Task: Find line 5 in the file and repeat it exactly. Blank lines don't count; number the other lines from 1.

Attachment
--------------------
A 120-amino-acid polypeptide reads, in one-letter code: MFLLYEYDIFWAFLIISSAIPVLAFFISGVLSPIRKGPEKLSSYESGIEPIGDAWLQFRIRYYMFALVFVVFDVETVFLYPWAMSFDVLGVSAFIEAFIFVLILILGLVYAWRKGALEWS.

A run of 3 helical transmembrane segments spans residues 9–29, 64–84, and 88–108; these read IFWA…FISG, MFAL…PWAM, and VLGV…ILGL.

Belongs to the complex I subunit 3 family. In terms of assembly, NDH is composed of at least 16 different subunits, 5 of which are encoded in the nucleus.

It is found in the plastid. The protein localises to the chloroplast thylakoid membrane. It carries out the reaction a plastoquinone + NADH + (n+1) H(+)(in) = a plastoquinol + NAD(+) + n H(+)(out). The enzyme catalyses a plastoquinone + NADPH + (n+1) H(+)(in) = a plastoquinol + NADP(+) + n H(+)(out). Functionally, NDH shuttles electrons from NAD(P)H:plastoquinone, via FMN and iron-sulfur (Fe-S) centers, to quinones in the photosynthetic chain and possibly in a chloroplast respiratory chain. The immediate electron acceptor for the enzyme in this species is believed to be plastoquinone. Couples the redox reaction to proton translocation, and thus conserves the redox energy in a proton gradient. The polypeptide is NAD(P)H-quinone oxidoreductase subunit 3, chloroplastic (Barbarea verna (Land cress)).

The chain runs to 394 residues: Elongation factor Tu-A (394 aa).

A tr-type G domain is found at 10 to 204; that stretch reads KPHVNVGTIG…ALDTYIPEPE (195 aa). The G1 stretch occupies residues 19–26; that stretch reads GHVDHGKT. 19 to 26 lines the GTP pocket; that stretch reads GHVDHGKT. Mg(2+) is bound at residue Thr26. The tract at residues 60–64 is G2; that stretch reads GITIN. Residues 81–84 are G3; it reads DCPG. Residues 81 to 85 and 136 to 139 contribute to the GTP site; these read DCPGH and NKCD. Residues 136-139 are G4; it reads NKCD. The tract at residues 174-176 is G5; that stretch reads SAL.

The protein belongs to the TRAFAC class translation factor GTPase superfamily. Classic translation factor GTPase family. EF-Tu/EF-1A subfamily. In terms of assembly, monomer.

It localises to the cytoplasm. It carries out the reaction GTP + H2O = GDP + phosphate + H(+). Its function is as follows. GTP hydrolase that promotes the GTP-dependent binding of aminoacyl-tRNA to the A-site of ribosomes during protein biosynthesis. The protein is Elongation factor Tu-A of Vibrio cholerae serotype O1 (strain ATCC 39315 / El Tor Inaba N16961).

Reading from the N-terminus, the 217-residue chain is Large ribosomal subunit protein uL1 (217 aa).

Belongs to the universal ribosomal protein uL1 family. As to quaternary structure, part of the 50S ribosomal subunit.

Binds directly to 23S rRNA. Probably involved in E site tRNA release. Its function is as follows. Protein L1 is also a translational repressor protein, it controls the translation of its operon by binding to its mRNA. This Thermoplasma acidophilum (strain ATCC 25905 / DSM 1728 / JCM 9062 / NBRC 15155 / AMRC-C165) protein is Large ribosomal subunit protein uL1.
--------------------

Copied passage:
The chain runs to 394 residues: Elongation factor Tu-A (394 aa).